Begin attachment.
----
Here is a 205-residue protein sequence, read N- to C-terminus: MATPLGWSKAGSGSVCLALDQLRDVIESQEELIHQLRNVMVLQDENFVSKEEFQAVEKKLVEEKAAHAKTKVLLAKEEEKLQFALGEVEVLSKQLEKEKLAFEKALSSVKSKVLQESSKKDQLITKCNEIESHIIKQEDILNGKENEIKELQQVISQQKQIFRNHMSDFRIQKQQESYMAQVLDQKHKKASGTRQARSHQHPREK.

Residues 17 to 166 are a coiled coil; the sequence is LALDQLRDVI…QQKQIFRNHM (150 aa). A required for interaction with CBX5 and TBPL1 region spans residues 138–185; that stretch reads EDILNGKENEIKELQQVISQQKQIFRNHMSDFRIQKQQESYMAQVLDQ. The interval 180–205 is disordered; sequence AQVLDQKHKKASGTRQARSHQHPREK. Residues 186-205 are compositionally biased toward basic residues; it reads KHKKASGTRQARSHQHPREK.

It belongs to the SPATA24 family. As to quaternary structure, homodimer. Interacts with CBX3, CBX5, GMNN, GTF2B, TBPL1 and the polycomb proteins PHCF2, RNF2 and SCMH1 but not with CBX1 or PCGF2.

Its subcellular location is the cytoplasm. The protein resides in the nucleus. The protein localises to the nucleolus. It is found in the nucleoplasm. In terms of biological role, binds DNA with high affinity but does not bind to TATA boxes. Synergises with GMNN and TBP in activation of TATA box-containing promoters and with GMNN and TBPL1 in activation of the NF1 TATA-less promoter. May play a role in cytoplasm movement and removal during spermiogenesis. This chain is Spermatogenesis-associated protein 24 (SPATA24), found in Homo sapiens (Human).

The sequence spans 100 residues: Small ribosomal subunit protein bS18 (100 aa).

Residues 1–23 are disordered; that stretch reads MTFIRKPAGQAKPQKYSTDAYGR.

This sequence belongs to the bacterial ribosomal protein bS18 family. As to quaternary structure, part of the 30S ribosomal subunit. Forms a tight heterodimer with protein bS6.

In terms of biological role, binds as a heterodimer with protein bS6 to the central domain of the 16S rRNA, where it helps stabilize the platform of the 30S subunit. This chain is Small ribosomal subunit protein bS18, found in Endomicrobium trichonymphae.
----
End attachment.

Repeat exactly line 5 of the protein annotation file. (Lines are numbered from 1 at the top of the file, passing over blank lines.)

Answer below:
The sequence spans 100 residues: Small ribosomal subunit protein bS18 (100 aa).